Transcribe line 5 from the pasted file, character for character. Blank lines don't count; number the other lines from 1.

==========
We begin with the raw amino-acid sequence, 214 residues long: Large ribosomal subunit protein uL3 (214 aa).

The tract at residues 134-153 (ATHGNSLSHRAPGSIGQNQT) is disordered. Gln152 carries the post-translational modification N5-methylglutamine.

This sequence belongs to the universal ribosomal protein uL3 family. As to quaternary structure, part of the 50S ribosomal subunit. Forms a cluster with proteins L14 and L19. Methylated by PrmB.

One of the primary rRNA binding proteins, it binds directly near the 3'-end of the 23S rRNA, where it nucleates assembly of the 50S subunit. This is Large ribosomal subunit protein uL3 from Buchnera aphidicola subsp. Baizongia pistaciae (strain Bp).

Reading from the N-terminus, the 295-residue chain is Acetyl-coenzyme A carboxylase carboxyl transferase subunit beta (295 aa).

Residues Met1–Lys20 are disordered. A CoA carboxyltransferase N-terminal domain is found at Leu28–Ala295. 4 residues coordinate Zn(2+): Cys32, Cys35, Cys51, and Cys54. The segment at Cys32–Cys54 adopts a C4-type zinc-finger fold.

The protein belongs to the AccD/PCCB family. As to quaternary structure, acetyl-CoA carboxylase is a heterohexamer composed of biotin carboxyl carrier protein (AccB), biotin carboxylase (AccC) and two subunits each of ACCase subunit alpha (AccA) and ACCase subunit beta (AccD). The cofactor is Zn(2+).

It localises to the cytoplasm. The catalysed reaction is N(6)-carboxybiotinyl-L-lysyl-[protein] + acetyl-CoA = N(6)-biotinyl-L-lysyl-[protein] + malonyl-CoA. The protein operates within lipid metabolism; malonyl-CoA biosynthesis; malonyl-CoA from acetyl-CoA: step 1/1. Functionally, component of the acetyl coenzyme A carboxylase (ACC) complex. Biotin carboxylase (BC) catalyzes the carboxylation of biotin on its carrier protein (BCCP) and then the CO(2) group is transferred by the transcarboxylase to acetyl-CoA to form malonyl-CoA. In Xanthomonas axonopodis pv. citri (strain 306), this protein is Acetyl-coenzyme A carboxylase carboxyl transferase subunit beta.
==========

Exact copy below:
Reading from the N-terminus, the 295-residue chain is Acetyl-coenzyme A carboxylase carboxyl transferase subunit beta (295 aa).